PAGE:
If you’ve never heard that song, be thankful. It’s pop dreck at its worst. The band consisted of several studio musicians who had played with some of the most popular bands of the 70’s (Steely Dan and Cheap Trick to name but two). I think they were using Toto as a pretentious nod to the masses, as if to say “you guys don’t appreciate musical perfection, so maybe if we wrap it up in some dumbed-down lyrics and candy chords, you’ll buy it.” Or maybe they just thought that putting all that talent together in one place meant they would be assured of chart victory. Think of them as the New York Yankees of 70’s radio.

It’s not in the way that you hold me
It’s not in the way you say you care
It’s not in the way you’ve been treating my friends
It’s not in the way that you’ll stay till the end
It’s not in the way you look or the things that you say that you do

Hold the line
Love isn’t always on time

Repeat that to varying degrees for a few minutes and you have Toto’s first hit. It really wouldn’t have been so bad if it wasn’t playing on the radio - I swear to you- every half hour. And it certainly wouldn’t have stuck in my craw the way it did if it wasn’t the background music for my Christmas in Cracktown.

Everyone was singing it. The old, the young, the toothless, the drunk, the surfing Santa. It was almost robotic, in a sense, like these people had been subliminally poisoned into believing that singing Hold the Line was going to make their clothes brighter, their cars faster and their beer stronger. I seemed to be the only one impervious to the horror.

Christmas Day arrived. 80 degrees and sunny was the forecast. I laid in bed that morning dreaming of a White Christmas and not at all anticipating going into the sun room to open presents with the lovely bunch of coconuts on the palm tree peeking in the windows and the warm ocean breeze wafting in.

I took the grin and bear it route for my little sister, who was overjoyed to see that Santa had indeed gotten her postcard and delivered the presents to Florida. Whee. Yay. Merry Christmas, everyone. And the gods of eternal summer bless us all.

Bobby called my aunt’s house Christmas afternoon. He missed me. He wanted me to come home. Christmas was depressing without me. And I was just about to give in and start crying and sniffling that I missed him, too, and I wanted to be home with him right then and he blew it. Completely and utterly blew it.

He told me to hold on, that he had a present for me. I waited. What kind of present could he give me over the phone? This was in the days before anyone heard of phone sex and really, phone heavy petting just doesn’t have the same ring to it. In a few minutes he came back on the line. He was strumming his guitar. Said he had a song to sing for me. Oh, you know what’s coming, don’t you?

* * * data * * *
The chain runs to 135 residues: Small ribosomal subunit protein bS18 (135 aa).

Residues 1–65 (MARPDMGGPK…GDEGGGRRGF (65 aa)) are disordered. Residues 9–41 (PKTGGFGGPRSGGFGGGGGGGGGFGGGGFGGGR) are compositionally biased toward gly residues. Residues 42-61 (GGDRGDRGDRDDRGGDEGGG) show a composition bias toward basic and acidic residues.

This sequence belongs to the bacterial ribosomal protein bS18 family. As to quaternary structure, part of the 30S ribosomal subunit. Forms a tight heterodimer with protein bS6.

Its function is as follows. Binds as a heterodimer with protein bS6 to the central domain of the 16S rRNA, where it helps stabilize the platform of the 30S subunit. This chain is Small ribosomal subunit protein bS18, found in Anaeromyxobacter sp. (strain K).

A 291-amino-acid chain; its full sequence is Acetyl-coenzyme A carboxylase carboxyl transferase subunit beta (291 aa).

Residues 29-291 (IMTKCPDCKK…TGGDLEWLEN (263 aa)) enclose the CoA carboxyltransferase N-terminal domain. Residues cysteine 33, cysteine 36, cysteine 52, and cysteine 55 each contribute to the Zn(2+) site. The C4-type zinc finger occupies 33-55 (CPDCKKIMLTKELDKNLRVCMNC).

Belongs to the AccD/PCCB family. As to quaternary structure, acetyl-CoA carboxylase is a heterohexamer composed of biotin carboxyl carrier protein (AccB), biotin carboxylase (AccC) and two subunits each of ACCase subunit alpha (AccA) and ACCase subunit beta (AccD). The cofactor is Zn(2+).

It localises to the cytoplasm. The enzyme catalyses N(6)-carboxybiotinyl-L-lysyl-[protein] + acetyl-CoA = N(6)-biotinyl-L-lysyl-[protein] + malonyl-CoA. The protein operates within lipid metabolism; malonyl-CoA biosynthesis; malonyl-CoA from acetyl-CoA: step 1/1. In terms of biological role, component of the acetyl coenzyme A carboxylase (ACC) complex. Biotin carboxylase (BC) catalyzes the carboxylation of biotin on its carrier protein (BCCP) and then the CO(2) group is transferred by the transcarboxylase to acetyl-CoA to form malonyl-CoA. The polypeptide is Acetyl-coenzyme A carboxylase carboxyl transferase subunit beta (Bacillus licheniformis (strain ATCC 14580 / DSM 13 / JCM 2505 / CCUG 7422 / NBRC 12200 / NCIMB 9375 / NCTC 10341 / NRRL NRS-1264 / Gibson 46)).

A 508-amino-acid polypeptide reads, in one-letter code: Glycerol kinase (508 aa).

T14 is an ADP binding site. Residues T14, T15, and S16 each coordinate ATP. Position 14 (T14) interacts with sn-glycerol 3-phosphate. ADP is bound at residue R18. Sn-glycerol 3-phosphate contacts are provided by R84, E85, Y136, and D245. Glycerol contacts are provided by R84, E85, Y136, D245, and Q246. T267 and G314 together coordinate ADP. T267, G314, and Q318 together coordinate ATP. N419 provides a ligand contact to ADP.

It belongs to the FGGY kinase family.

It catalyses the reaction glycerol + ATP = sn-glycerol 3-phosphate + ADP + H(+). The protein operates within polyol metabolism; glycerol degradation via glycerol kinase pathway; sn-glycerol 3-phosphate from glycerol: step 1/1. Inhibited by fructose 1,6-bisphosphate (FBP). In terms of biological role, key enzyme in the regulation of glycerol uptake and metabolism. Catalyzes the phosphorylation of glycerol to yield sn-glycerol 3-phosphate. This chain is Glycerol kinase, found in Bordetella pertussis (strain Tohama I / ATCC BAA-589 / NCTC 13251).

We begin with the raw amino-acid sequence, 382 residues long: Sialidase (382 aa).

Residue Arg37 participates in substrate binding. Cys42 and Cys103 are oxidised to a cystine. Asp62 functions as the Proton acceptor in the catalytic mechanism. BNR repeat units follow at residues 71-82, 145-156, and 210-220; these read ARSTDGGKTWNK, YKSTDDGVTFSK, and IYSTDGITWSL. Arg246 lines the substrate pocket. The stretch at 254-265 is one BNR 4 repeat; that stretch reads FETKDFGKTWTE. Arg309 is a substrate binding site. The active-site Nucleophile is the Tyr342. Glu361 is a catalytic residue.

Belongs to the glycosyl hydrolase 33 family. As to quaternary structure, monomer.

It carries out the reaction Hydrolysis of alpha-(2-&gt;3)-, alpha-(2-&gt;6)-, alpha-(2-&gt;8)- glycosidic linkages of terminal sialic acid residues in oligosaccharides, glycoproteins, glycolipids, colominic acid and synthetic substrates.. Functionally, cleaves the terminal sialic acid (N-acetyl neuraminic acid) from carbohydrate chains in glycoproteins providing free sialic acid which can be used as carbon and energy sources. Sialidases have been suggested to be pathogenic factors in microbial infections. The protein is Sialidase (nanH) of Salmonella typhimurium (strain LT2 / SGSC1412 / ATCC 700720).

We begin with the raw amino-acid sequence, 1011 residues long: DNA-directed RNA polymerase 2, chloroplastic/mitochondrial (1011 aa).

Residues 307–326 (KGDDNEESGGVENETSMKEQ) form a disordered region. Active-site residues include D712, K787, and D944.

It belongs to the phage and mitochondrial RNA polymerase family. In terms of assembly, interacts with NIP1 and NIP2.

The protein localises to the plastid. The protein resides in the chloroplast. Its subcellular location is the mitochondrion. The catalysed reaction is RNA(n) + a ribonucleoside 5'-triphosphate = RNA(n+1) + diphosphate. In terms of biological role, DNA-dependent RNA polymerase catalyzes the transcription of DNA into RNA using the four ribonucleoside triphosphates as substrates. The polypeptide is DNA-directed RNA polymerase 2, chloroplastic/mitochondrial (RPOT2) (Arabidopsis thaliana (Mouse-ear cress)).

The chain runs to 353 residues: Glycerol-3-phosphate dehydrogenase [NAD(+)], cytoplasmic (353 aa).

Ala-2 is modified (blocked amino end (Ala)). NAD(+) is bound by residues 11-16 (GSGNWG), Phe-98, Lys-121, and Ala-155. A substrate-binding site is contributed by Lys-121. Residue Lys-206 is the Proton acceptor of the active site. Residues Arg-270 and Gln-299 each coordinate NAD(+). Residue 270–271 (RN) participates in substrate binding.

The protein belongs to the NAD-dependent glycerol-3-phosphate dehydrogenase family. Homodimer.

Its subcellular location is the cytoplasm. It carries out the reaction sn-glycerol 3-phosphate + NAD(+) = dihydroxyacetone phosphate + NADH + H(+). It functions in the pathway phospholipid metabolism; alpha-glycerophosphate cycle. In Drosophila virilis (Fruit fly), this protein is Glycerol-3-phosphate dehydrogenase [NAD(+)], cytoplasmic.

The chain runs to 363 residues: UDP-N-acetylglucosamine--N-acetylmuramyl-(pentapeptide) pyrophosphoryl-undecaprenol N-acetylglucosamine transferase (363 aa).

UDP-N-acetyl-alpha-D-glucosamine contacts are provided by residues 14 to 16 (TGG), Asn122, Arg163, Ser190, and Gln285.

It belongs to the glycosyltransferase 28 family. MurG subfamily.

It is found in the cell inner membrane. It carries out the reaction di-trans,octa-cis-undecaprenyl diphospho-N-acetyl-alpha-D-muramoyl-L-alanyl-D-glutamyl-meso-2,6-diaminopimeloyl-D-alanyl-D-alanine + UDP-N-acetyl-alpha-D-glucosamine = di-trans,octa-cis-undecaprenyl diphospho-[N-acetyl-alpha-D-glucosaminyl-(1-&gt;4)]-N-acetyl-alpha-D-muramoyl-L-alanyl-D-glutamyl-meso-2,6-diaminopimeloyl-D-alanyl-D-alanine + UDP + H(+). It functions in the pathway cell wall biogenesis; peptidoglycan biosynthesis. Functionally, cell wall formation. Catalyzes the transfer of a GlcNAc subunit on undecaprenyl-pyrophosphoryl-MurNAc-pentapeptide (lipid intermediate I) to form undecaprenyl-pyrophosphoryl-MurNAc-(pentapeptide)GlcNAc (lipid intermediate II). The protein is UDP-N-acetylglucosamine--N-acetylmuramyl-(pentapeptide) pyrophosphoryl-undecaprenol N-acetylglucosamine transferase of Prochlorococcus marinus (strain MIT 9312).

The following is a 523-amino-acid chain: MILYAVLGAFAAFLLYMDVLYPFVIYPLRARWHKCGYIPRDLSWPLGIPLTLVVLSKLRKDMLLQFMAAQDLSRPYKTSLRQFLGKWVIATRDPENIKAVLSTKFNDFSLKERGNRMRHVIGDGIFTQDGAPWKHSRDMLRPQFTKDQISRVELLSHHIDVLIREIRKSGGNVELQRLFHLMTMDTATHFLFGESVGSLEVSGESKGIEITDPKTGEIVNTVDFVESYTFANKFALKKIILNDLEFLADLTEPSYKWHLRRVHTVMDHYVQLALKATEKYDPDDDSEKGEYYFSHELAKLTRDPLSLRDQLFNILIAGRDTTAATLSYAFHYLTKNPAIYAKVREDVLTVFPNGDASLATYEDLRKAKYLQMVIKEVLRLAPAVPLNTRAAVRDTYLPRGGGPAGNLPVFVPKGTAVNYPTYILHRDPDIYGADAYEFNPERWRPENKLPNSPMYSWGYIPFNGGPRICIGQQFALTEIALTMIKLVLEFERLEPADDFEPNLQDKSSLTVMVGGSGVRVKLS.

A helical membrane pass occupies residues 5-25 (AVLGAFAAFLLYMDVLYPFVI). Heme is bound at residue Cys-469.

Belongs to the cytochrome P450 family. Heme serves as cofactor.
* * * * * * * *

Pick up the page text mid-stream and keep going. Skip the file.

It’s not in the way that you hold me. It’s not in the way you say you care….wooOoooo.

Something burst inside me. I could not take it anymore. I thanked Bobby for the song and told him we had to talk when I got back to New York. I hung up and made the decision right there and then to break up with him when I got back, death threats to himself be damned. That song was a sign that things were just not going to work between us.

I spent the rest of Christmas break walking around the streets of Pompano Beach making observances of the strange breed of people that lived there, for future novel-writing reference. I was relieved to finally get home to the cold, gray New York snow. I think I kissed the ground at the airport.

I broke up with Bobby the night I got home. I said nothing of Hold the Line. I just told him honestly, in a 16 year old’s version of honest which is, I guess, brutal, that he was too clingy and whiny and he was smothering me. He responded by singing Hold the Line into the phone until I hung up. Oh, and he did try to kill himself, sort of. Rumor had it that he spent five hours under the sunlamp in his bathroom thinking he could burn himself to death. Which would explain why he came back to school looking like he took a bath with a cooking lobster.

I’ve carefully avoided the Toto song until now. And I have no one but myself to blame that it’s careening through my brain at the moment, bringing back all kinds of memories of surfing Santas, lit up palm trees and crackhead Floridians.

2 Comments so far

  1. Dan on October 28th, 2008

    One of my favorite stories, Michele.

    The new site looks great!

  2. [...] There is no favorite song from this album. But you can read the entire story behind my hatred of that one song here. [...]